Traders and analysts rely on a variety of different indicators to track volatility and to determine optimal exit or entry points for trades. While high volatility is often a deterrent for a risky trade, increased fear during extreme market moves can also create buying opportunities and provide exceptional trading ground for experienced investors. On the other hand, periods of low volatility—accompanied by investor complacency—can warn of frothy market conditions and potential market tops. Some of the most commonly used tools to gauge relative levels of volatility are CBOE Volatility Index (VIX), the average true range (ATR), and Bollinger Bands®.
CBOE Volatility Index
CBOE Volatility Index is one of the most widely watched gauge of market volatility. Updated throughout the trading day and known by its ticker symbol, VIX, the index is computed using an option-pricing model and reflects the current implied or expected volatility that is priced into a strip of short-term S&P 500 Index options. Because large institutions account for a large portion of trading in S&P Index options, their volatility perceptions (as measured by VIX) are used by other traders to help get a reading of likely market volatility in the days ahead.
- Volatility can be measured in a number of ways, including VIX, ATR, and Bollinger Bands.
- VIX is a measure derived from options prices and reflects the current implied volatility reflected in a strip of S&P 500 Index options.
- Average true range is charting indicator that shows how wide a stock or commodity's daily trading ranges have been over time, with high readings reflecting higher volatility.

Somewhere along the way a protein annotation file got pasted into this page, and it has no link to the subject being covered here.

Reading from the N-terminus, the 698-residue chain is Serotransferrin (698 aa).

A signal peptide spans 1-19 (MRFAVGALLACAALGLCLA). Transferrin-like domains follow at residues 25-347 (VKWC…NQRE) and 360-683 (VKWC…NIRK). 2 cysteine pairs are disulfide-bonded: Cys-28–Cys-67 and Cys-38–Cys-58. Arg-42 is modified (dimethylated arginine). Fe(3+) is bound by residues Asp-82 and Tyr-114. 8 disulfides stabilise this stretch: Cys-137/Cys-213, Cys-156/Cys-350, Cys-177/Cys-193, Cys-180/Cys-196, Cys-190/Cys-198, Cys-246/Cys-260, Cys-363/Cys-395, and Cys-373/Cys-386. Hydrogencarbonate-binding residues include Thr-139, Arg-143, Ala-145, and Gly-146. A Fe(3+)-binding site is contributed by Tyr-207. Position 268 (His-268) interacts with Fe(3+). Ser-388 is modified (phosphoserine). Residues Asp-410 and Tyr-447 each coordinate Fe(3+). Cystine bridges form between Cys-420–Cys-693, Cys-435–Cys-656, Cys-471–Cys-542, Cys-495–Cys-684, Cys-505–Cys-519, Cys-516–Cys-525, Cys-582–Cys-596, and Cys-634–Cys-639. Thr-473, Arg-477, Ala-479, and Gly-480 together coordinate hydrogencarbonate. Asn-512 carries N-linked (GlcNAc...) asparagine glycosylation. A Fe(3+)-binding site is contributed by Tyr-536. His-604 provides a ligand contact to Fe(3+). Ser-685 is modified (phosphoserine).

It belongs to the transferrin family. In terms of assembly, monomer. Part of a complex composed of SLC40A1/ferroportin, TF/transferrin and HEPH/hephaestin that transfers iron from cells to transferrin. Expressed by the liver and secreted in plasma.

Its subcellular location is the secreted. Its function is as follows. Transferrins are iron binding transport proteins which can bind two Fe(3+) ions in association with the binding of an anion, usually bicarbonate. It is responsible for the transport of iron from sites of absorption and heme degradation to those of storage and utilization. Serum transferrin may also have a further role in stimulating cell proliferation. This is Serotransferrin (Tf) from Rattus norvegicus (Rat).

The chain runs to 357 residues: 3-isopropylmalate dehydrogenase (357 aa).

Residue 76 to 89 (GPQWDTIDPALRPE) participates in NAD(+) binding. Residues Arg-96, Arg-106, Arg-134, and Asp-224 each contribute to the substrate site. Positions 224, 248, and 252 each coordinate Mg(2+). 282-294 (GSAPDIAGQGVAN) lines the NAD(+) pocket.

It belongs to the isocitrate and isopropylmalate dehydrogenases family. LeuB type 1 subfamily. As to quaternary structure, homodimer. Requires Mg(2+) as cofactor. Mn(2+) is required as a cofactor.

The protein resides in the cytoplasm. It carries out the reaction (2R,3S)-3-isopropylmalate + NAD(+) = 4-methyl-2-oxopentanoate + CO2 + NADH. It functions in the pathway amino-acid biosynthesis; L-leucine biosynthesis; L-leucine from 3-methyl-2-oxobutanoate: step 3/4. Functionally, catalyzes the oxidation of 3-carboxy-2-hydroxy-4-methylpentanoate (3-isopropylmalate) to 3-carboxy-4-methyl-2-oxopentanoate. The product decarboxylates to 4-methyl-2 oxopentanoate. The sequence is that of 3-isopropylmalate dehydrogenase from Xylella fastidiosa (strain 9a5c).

- Created by John Bollinger, Bollinger Bands® are helpful in seeing periods of quiet and explosive trading.
CBOE Volatility Index stays between 12 and 35 the majority of the time, but it has also dropped into the single digits and has rallied to more than 75. Generally, VIX values higher than 30 indicate increased volatility, while values in the low teens are indicative of low volatility.
Derivatives, such as futures and options, on VIX are actively traded. In addition, leveraged exchange traded funds based on the volatility index—like the Proshares Ultra VIX Short (UVXY) and its partner ProShares Short VIX Short-Term Futures ETF (SVXY)—exist as well.
Average True Range
While VIX measures S&P 500 volatility, average true range indicator, developed by J. Welles Wilder Jr., is a technical chart indicator that can be applied to any stock, exchange-traded fund, forex pair, commodity, or futures contract. ATR calculates what Wilder called "true range" and then creates the ATR as a 14-day exponential moving average (EMA) of the true range. The true range is found by using the highest value generated by one of three equations:
True range = Current day's high minus the current day's low
True range = Current day's high minus the previous day's close
True range = Previous day's close minus the current day's low
The ATR is then created as an EMA (computed using the highest value found when the three equations are solved). A larger ATR indicates higher trading ranges and therefore increased volatility. Low readings from ATR are generally consistent with periods of quiet or uneventful trading.
Bollinger Bands® is another charter indicator and consists of two lines or bands, which are two standard deviations above and below the 20-day moving average, which appears as a line in between the two bands. Widening of the bands shows increased volatility, and narrowing of the bands shows decreased volatility. Like ATR, Bollinger Bands® can be applied to any stock or commodities chart.
The Bottom Line
Market volatility goes through cycles of highs and lows. Analysts watch the direction of market movement when there is a sharp increase in volatility as a possible indication of a future market trend. While VIX is useful in seeing overall levels of volatility of the S&P 500 Index, ATR and Bollinger Bands® can be applied to stocks, commodities, forex, indexes, or futures using any number of charting applications.